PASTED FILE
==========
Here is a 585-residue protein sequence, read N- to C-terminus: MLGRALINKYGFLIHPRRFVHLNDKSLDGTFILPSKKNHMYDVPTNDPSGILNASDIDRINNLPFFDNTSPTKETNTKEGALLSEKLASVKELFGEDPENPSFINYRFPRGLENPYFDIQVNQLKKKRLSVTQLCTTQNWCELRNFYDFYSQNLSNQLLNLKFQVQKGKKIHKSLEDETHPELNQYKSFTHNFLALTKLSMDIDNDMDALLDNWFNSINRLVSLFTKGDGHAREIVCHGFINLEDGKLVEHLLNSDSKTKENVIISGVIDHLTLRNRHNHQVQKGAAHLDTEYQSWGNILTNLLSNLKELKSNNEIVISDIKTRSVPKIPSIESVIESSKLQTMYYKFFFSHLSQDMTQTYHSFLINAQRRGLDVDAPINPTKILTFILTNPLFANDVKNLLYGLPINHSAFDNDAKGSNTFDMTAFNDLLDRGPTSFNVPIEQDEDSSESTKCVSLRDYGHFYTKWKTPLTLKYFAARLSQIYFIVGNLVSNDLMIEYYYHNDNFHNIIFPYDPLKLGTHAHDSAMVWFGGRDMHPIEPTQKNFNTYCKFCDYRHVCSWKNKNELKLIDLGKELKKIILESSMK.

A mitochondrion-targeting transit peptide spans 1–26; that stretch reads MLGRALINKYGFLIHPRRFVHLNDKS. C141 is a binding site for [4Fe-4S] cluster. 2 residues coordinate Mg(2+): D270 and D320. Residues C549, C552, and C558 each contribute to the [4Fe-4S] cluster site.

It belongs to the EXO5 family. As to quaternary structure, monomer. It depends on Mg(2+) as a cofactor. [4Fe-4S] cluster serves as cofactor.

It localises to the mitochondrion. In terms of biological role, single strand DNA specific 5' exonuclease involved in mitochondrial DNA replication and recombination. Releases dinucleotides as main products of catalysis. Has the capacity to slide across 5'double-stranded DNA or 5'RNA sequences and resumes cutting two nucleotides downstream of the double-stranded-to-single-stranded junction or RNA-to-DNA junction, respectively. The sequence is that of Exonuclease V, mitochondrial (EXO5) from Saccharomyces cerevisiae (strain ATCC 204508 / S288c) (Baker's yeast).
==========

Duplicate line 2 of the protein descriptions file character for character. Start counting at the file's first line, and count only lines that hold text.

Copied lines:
A mitochondrion-targeting transit peptide spans 1–26; that stretch reads MLGRALINKYGFLIHPRRFVHLNDKS. C141 is a binding site for [4Fe-4S] cluster. 2 residues coordinate Mg(2+): D270 and D320. Residues C549, C552, and C558 each contribute to the [4Fe-4S] cluster site.